(The fact that before returning to Iowa and the Hawkeye Wrestling Club Dennis was apparently strongly considering an offer to join Virginia Tech's program to train is also worth some discussion. That detail was mentioned during the NBC Sports broadcast yesterday and Ramos noted it himself during his press conference. The relationship between the Iowa and Virginia Tech programs is fairly... conflicted.  Tom Brands, of course, was the head coach at Virginia Tech for two seasons before returning to Iowa City to replace Jim Zalesky when he was fired as Iowa head coach in 2006. When Brands returned to Iowa so did several members of his highly-regarded 2006 recruiting class, including Brent Metcalf and Jay Borschel; Virginia Tech's decision to not release those wrestlers from their scholarships cost them all a year of eligibility at Iowa, which created a lot of bad blood and anger on both sides. Since then, two former Iowa wrestlers, Mike Zadick and Derek St. John, have taken assistant coaching positions at Virginia Tech, which stirred a little controversy because Zadick was previously on staff at Iowa before leaving in somewhat controversial fashion. There was also an incident between the programs at this past season's National Duals when VT head coach Kevin Dresser accused Iowa of putting pressure on the National Wrestling Coaches Association (NWCA) to not match up Iowa and Virginia Tech in the Duals, allegedly because Iowa didn't want to risk suffering an embarrassing loss to Virginia Tech.  Long story short, there isn't a lot of goodwill between the Iowa and Virginia Tech programs, so did Brands push so hard to get Dennis to pass on Virginia Tech to return to Iowa out of spite for the Tech program?  I don't know, but given the history there, it's a possibility that probably can't be dismissed out of hand.)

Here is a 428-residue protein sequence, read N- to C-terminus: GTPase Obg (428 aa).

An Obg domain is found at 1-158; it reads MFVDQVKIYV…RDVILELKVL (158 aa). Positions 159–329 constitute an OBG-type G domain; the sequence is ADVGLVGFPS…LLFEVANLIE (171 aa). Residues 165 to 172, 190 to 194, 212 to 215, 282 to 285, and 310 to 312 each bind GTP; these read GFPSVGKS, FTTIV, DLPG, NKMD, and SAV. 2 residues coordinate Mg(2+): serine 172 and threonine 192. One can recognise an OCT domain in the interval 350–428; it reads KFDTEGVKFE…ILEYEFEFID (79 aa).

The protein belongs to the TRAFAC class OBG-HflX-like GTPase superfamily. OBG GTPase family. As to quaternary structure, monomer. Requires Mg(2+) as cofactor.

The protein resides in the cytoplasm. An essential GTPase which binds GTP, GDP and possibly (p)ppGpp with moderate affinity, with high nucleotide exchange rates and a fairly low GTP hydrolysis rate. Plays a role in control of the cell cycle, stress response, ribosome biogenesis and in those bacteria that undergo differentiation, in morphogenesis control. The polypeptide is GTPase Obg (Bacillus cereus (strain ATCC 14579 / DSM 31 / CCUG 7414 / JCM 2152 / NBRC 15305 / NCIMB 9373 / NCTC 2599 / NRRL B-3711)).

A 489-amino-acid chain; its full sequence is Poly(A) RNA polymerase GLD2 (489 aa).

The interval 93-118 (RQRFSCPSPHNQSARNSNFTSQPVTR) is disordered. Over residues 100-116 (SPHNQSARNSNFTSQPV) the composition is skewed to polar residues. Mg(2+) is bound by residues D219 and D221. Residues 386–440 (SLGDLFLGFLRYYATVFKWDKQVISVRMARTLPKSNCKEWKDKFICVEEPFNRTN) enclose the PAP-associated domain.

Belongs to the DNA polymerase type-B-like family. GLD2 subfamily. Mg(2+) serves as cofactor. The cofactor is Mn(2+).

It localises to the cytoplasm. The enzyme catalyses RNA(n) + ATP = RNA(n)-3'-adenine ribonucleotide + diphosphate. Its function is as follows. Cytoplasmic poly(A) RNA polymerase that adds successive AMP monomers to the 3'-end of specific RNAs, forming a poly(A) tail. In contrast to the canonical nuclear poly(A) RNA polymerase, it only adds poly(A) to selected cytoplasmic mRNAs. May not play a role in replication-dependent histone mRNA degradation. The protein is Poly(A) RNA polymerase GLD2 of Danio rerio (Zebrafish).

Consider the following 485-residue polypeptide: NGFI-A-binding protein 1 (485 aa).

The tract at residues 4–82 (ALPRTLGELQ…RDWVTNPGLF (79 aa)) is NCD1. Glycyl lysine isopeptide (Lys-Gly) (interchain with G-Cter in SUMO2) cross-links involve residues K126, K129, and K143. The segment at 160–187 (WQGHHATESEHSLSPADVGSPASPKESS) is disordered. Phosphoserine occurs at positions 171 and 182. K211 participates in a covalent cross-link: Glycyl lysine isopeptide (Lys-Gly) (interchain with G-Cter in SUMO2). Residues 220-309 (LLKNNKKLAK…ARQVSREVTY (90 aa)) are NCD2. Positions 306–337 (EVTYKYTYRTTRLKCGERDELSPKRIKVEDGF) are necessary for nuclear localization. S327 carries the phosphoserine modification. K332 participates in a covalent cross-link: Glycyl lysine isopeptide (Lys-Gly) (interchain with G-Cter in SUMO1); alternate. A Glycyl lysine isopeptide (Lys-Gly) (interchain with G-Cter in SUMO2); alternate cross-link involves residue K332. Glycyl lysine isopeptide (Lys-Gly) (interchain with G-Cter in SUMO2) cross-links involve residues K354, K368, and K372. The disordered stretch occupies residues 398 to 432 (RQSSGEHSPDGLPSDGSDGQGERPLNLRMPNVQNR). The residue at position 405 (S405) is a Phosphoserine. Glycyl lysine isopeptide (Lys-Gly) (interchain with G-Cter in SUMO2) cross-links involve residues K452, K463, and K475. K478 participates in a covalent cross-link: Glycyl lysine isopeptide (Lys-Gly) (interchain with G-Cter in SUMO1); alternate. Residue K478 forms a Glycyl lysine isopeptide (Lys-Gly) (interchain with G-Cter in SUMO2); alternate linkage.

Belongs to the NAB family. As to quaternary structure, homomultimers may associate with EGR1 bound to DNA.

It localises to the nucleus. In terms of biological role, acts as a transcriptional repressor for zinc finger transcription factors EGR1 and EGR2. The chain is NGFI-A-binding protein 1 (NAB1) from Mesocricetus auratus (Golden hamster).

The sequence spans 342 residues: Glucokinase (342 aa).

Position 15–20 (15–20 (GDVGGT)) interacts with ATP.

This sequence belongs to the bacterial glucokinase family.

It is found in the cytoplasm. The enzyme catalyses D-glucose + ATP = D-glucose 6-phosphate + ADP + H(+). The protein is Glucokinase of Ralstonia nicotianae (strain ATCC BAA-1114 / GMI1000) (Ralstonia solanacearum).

So what now?

Unfortunately, there's no denying the fact that Ramos' comments cast a cloud over Dennis' tremendous accomplishment and the Iowa program as a whole.  What should have been a largely celebratory moment for Dennis and Iowa wrestling has instead taken on a different tone. Granted, there was always going to be some disappointment mixed in with the celebration when two Iowa guys were competing for the same spot -- by definition, one of them would have to lose, which would suck -- but the tenor of Ramos' comments certainly inflames the situation.

Has Ramos irreparably burned his bridges with Brands and the Iowa program?  I hope not.  Brands expressed a great deal of support for Ramos in his comments last night and indicated that he would always support Ramos and that the door would be open for him at Iowa.  Mind you, that was also before he had had a chance to hear Ramos' exact comments or speak with Ramos himself, so it's hard to say if that might have changed his perception or not.  It's hard to see a reconciliation happening anytime soon, though, based on Ramos' comments. While some of the hurt may have stemmed from his disappointment at coming up short in the Best-of-3 finals to Dennis, his comments also seem to indicate a deeper issue that had been causing problems for a while.

I find myself conflicted in the same way that Tom Brands expressed earlier -- as good as I feel for Dennis about his win, I feel just as bad for Ramos about his loss.  He was a great Hawkeye, one who brought no small amount of energy, excitement, and enthusiasm to the program. He produced some of Iowa wrestling's standout moments over the last half-decade or so -- the stunning upset win over Oklahoma State's top-ranked Jordan Oliver in an Iowa-Oklahoma State dual at Carver-Hawkeye Arena, the multiple pins over different Penn State opponents, the redemptive (and long-awaited) Big Ten Tournament and NCAA Tournament wins as a senior -- and I'll forever be grateful to him for those moments.

I can understand the anger and disappointment and frustration that he was no doubt feeling in the aftermath of those two losses to Dennis in the 57 KG finals.  He was on the cusp of achieving a huge goal -- making the Olympic Team -- and had that ripped away from him in an instant. The fact that he lost to a teammate and the coaching situation only piled awkwardness on top of the situation.  I hope that given some time to cool off and let the pain subside that Ramos and Brands are able to repair their relationship.  Ramos was a great Hawkeye and I am thankful to him for his contributions to the program  -- this would be a terrible way for his relationship with Iowa to end.